“Land prices for detached housing have exploded beyond the capacity of almost half the residents of the ACT to pay. You know who I mean, the people for whom the Labor Party came into being to represent, support and defend,” writes JON STANHOPE.
THE ACT government seems lately to have gone a little quiet about housing affordability. The yawning gap between its rhetoric on the issue and its lack of achievement would explain why.
It’s clear that the government not only does not have a coherent plan for ensuring that the housing market in Canberra delivers affordable housing, but it has also taken steps to discourage and/or prevent it from doing so. A position, to be fair, that is entirely consistent with its essentially neo-liberal spirit.
I have noted previously the decision by the government, which has a monopoly on land in the ACT, to constrain supply for detached housing, for the joint aims, one assumes, of forcing the price up and so increasing its profit while also, for ideological reasons, seeking to force people who can no longer afford a detached house to live in high rise flats/apartments.
Predictably, the ACT has consequently had among the highest increases in median house prices and rents in Australia and a concomitant redistribution of wealth from lower-income Canberra families to higher-income, middle-class, home-owning, families.
Compounding the impact that the government’s land supply policies have had on house prices, the Suburban Land Agency has in each of the last two years failed in a quite heroic way to meet any of its targets for land revenue, operating profit, dividend and total return to the Territory or the supply of land for affordable or community housing.
A primary reason for this is that because of the scale of the reduction in the supply of land for detached housing that its price has exploded beyond the capacity of almost half the residents of the ACT to pay ie those households with gross household incomes of less than (say) $115,000, namely working-class Canberrans, young families, blue-collar workers, people working in hospitality, cleaners, shop assistants and nurses, teachers and police officers. You know who I mean, the people for whom the Labor Party came into being to represent, support and defend.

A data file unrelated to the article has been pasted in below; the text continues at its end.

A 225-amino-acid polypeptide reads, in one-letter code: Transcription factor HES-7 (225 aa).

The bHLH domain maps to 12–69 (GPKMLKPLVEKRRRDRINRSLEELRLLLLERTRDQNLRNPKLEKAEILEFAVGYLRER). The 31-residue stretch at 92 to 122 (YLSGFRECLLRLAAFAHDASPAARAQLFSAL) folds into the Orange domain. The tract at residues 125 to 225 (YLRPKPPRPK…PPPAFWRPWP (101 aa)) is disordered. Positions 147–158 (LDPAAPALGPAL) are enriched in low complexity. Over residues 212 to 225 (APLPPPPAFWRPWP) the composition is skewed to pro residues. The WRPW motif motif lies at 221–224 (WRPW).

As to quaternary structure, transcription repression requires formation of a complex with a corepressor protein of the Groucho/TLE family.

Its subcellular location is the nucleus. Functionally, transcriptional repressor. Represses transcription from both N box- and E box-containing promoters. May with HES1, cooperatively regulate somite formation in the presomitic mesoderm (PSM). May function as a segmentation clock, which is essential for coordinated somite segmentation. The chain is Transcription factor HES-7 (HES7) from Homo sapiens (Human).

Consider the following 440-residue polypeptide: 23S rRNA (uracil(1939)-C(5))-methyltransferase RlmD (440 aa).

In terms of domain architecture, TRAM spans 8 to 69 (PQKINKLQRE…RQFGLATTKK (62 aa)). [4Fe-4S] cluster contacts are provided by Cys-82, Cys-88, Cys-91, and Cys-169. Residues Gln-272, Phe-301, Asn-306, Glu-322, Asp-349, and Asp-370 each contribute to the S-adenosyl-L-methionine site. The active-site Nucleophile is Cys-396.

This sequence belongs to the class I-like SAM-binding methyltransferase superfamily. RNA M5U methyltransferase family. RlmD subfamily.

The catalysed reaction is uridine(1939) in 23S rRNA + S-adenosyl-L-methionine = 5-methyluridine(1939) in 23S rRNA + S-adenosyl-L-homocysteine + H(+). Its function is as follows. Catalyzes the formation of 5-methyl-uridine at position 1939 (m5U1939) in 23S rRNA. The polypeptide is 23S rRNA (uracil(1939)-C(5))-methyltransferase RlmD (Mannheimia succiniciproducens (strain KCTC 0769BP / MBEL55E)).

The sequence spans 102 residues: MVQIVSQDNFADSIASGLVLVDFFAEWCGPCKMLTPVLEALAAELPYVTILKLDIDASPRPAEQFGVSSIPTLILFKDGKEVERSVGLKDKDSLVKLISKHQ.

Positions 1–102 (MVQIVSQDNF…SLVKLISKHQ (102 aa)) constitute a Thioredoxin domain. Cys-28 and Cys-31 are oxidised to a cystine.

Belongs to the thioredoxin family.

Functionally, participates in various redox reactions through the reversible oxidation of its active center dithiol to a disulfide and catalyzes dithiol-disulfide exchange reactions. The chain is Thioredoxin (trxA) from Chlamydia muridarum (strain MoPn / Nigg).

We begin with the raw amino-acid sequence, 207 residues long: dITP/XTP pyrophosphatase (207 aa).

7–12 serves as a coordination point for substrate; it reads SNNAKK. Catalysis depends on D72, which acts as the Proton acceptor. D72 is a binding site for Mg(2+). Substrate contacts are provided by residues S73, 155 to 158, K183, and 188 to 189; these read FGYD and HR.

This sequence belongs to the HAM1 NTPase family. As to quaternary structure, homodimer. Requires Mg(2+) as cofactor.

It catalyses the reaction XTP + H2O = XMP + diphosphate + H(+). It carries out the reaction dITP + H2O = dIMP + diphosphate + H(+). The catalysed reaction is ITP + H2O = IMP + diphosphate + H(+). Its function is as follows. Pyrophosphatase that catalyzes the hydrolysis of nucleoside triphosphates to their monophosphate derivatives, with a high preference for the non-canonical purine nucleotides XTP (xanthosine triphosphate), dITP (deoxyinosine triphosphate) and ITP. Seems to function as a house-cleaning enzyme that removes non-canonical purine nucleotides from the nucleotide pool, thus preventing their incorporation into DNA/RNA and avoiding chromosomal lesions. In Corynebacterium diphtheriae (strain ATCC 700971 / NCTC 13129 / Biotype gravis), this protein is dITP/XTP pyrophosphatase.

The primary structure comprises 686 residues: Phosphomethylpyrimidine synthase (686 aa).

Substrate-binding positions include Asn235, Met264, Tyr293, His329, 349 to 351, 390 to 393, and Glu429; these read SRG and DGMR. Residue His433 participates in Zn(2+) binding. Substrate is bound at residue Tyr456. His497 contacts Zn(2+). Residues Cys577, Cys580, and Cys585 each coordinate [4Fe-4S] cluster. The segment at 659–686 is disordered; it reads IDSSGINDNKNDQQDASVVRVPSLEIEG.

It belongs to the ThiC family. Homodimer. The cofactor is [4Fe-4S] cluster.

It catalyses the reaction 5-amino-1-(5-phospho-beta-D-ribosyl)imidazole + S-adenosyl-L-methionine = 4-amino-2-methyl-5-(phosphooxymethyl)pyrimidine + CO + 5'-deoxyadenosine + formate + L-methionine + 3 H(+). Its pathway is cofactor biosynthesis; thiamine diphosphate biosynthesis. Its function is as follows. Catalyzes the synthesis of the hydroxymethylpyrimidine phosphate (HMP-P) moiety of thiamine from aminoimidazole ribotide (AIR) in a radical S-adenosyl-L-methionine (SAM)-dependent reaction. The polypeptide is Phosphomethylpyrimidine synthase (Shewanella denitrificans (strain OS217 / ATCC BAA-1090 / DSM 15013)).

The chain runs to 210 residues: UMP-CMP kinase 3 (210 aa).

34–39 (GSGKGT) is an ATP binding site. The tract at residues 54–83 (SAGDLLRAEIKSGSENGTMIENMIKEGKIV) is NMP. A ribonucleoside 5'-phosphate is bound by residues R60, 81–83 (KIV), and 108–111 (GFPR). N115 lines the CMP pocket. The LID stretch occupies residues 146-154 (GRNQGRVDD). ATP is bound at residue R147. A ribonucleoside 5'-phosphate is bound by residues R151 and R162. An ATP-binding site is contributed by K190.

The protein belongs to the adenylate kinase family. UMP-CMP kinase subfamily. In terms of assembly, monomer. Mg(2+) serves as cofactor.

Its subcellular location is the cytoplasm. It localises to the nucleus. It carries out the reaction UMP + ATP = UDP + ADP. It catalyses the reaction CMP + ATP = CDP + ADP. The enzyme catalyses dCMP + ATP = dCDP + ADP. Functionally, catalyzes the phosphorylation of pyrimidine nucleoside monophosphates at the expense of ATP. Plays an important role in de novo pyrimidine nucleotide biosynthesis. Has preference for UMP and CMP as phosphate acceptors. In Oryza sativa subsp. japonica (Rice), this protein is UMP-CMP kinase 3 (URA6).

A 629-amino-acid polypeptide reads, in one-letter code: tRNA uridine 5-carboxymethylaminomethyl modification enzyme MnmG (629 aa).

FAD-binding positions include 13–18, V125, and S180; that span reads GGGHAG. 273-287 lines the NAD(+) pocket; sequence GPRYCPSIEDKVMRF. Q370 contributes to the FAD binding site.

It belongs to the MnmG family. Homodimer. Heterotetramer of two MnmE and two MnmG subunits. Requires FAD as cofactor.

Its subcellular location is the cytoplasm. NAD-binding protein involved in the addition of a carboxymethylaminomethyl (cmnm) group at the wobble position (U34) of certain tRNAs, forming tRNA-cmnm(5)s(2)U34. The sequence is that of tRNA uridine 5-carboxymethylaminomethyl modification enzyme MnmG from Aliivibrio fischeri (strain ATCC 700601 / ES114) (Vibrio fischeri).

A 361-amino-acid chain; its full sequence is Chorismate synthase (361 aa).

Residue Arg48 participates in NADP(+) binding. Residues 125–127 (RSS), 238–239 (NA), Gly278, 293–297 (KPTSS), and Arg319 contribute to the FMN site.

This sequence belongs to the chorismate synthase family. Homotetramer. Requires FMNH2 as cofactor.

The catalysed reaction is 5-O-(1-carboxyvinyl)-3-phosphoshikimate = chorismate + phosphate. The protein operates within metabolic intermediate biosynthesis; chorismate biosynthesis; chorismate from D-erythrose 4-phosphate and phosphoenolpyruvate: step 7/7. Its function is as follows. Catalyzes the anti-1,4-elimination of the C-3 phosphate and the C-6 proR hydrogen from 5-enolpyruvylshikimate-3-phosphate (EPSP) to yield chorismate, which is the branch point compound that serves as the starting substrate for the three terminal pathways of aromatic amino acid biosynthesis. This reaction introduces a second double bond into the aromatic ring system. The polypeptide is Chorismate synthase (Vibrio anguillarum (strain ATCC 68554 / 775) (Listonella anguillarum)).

There are myriad examples of decisions taken by ACT Labor and the Greens Party over the last five or six years to illustrate just how deliberate the assault on successful housing affordability initiatives has been but perhaps the starkest of all is the emasculation of Community Housing Canberra (CHC).
To recap, in brief, under the 2007 Affordable Housing Action Plan the then government supported CHC by:
- Injecting $3 million in capital;
- Transferring to it the title to 132 housing properties;
- Providing a $50 million finance facility at government borrowing rate to enable 1000 new affordable dwellings within 10 years; and
- Through an MOU, guaranteed access to suitable land for 120 dwelling sites a year.
The charts published here illustrate, in a way that mere words cannot, the impact of two unfathomable decisions taken by ACT Labor and the Greens to discontinue support for CHC.
They first discontinued, in or around 2012 or 2013, the MOU with CHC guaranteeing access to land for 120 dwellings a year thus forcing CHC to compete on the open market with commercial builders for land and secondly, a few years later called in the revolving finance facility thus forcing CHC to obtain finance on commercial terms.
The charts show that as a consequence of these decisions CHC missed its 2018 target by about 250 dwellings. If the arrangements that had been originally agreed had been maintained and rolled over, I have no doubt that CHC would today have in the order of 350 to 400 more dwellings than it does.
Greens leader Shane Rattenbury, when asked why Labor and the Greens had decided to deny CHC access to affordable land and finance, infamously responded that it was in order to force CHC “to become more flexible”.
I think there can be no argument but that the result has been, in reality, that CHC went into rigor mortis and is now about as flexible as a dead dog. More relevantly there are 400 or so Canberra families that could today have been living in affordable accommodation, but who are not. Thank you, Andrew; thank you, Shane.